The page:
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Determining reproductive mode in Japanese harvesters: The search for sex.

**This post is a part of the series on the 2019 AGA Presidential Symposium – Sex and Asex: the genetics of complex life cycles**


About the author: Tyler Brown is a PhD candidate in Dr. Mercedes Burns’ lab at the University of Maryland, Baltimore County. His research focuses on sexual conflict and its role in the maintenance of geographic parthenogenesis in facultatively parthenogenetic harvesters. Tyler received his B.S. in Biological Sciences from the University of Maryland, College Park and can be found on twitter @NotASpider_.






Sexual reproduction is nearly ubiquitous in animals (de Visser & Elena 2007). Its benefits are well-documented, but that doesn’t mean there aren’t also significant costs to sex. These include the two-fold cost of males, the cost of meiosis, and the costs of mating (Lehtonen et al. 2012; Roze 2012). Females are more often than not the ones that suffer the consequences (Lehtonen et al. 2012). While sex may confer long-term, inclusive fitness benefits, asexuality is often more beneficial to females in the short-term (Becks & Agrawal 2012; Fiegal et al. 2009). So, why is sex so common?

This is the paradox of sex.

Given its myriad costs, 99% of animal species still reproduce sexually. The magnitude of the benefits must be particularly strong.

To better understand this paradox, the study of alternative reproductive modes, such as asexuality, is necessary.

Leiobunum manubriatum and L. globosumare a pair of facultatively parthenogenetic harvesters (commonly known as daddy-long-legs) native to central and northern Japan. Males have morphological features indicative of sexual conflict-their clasping pedipalps are significantly larger than female pedipalps (Burns et al. 2017). Some populations also display extreme female-biased sex ratios, with males being rare or nonexistent in the northernmost populations. Thus, harvesters display geographic parthenogenesis where asexuals (or parthenogens) are more common in marginal habitats, suggesting that facultatively and obligately parthenogenetic species might be better suited for these marginal habitats than obligately sexual species (Kearney 2005).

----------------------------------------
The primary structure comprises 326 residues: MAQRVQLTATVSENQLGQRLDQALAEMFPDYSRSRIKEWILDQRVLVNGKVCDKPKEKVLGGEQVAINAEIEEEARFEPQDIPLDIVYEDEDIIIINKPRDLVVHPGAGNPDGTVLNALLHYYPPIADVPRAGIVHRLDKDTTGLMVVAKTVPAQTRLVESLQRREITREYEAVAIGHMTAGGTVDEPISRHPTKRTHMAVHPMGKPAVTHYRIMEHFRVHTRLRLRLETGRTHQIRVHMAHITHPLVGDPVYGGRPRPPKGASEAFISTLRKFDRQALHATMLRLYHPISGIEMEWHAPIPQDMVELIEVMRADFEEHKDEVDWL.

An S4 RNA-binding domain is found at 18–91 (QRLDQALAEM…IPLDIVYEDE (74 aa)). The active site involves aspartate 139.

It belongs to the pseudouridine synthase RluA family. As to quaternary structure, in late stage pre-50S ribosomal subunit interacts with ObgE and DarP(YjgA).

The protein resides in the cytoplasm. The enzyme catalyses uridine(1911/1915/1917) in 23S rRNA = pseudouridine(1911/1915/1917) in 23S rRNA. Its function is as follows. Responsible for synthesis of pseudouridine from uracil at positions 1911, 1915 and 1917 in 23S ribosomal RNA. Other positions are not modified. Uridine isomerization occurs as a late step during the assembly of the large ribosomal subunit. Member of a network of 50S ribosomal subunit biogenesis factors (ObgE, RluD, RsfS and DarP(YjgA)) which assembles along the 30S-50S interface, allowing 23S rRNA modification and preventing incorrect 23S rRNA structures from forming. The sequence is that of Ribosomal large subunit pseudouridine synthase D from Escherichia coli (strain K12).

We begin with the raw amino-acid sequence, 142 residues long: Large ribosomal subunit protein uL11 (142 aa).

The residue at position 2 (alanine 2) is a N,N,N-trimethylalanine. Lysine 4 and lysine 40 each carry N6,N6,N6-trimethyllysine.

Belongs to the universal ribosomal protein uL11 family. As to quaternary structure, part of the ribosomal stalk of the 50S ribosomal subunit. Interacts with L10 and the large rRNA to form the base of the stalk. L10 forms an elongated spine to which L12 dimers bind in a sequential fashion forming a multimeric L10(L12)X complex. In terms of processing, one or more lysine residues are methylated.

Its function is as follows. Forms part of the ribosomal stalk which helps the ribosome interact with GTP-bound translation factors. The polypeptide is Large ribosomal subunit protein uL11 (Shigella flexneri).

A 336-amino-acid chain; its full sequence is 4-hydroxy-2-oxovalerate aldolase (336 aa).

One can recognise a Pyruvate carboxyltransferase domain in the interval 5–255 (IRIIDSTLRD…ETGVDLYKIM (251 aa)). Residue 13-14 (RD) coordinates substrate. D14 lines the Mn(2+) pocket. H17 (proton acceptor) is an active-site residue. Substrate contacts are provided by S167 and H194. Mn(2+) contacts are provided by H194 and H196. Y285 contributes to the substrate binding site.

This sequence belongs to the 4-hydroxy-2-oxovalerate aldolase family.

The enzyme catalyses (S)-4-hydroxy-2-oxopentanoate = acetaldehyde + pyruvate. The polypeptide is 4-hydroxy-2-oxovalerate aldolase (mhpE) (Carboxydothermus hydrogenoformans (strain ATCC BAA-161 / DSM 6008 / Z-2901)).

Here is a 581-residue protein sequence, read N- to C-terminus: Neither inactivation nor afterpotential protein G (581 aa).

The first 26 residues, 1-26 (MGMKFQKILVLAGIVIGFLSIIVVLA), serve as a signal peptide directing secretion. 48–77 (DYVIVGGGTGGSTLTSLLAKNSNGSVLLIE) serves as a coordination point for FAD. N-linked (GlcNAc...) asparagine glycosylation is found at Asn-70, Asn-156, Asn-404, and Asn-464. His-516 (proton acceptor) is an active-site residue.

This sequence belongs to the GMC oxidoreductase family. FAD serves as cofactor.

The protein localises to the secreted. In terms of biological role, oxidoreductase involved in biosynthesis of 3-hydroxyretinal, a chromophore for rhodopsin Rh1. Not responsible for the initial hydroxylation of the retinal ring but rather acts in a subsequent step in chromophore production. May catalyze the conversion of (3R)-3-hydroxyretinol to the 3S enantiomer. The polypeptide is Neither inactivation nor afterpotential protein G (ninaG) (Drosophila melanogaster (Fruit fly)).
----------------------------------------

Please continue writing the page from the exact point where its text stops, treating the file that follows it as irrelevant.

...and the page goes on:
As shown in theoretical modeling by Gerber and Kokko (2016) and Burke and Bonduriansky (2018), sexual conflict can play a significant role in maintaining geographic parthenogenesis in facultatively parthenogenetic species. To better understand the role of sexual conflict in our own focal species, our study (Brown et al. 2020) set out to answer two basic questions: dofacultatively parthenogenetic females mate? And if so, where?

To answer these questions, we collected adult females of L. manubriatum (Figure 1) and L. globosum, as well as two closely related, obligately sexual species, L. tohokuense and L. curvipalpe, in 2015 and 2016. After maintaining the females and collecting any oviposited eggs, we employed three sequencing methods to determine the reproductive mode. MassArray SNP genotyping and 3RAD sequencing were used for the 2015 samples, while 3RAD-Capture, which consists of a 3RADseq protocol followed by a bait capture protocol, was used for the 2016 samples. Baits for the bait capture protocol were developed from the 2015 sequencing results, which allowed us to “target” specific regions of the genome to maximize our usable reads for genotyping.